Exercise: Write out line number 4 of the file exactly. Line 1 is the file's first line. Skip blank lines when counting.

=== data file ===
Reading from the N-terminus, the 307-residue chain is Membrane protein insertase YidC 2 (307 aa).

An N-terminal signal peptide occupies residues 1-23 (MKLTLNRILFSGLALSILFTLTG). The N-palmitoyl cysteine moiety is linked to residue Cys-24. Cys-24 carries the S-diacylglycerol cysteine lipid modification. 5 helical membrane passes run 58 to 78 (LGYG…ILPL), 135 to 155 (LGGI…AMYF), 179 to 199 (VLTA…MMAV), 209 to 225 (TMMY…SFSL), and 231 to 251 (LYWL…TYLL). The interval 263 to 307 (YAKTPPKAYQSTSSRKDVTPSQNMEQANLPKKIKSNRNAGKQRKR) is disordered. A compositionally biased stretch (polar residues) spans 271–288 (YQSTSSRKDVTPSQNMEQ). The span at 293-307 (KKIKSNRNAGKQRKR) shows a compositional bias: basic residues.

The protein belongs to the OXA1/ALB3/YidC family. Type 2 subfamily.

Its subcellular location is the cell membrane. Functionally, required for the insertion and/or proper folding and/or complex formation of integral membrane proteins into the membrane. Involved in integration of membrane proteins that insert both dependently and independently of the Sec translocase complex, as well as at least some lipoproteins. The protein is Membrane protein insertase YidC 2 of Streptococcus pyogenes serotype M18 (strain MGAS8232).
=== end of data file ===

Its subcellular location is the cell membrane. Functionally, required for the insertion and/or proper folding and/or complex formation of integral membrane proteins into the membrane. Involved in integration of membrane proteins that insert both dependently and independently of the Sec translocase complex, as well as at least some lipoproteins. The protein is Membrane protein insertase YidC 2 of Streptococcus pyogenes serotype M18 (strain MGAS8232).